The investigation is concerned with strategies to reduce losses in medium compressive strength during corrugating.
Medium handsheets with a non-random fiber orientation were made using a NSSC pulp and different levels of synthetic fiber addition, including glass and Kevlar pulp, at two levels of wet pressing. Corrugating was performed using a concora fluter, and compressive strength measurements were made in the tip and flank regions of the corrugated medium.
Forming losses are reduced by increased wet pressing with a greater improvement in the flank than the tip region of the flute. A small reduction in tip forming losses is found, for a given furnish when a film forming latex is used. However, a greater reduction is evident when a non-film forming latex is employed.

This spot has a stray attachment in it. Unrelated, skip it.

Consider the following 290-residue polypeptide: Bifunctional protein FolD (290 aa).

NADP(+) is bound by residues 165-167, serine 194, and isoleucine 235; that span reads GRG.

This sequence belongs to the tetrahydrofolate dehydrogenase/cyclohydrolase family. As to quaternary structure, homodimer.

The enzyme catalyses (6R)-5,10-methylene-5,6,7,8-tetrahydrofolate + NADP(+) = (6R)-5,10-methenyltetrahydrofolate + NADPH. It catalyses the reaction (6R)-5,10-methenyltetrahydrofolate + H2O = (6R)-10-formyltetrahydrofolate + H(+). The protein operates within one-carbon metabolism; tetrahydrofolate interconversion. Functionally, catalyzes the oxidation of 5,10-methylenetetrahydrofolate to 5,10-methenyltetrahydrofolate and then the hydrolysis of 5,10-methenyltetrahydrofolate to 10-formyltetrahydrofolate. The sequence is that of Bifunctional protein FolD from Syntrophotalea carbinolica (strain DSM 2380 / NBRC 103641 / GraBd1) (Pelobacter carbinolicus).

Forming loss measurements were also made on non-bonded and bonded laminates. The non-bonded laminates resulted in much lower forming losses, while the heat-activated laminates resulted in large forming losses similar to those found with conventional medium.
These experiments suggest that forming losses can be reduced if cost-effective systems are designed which do not activate until the fluting process is complete.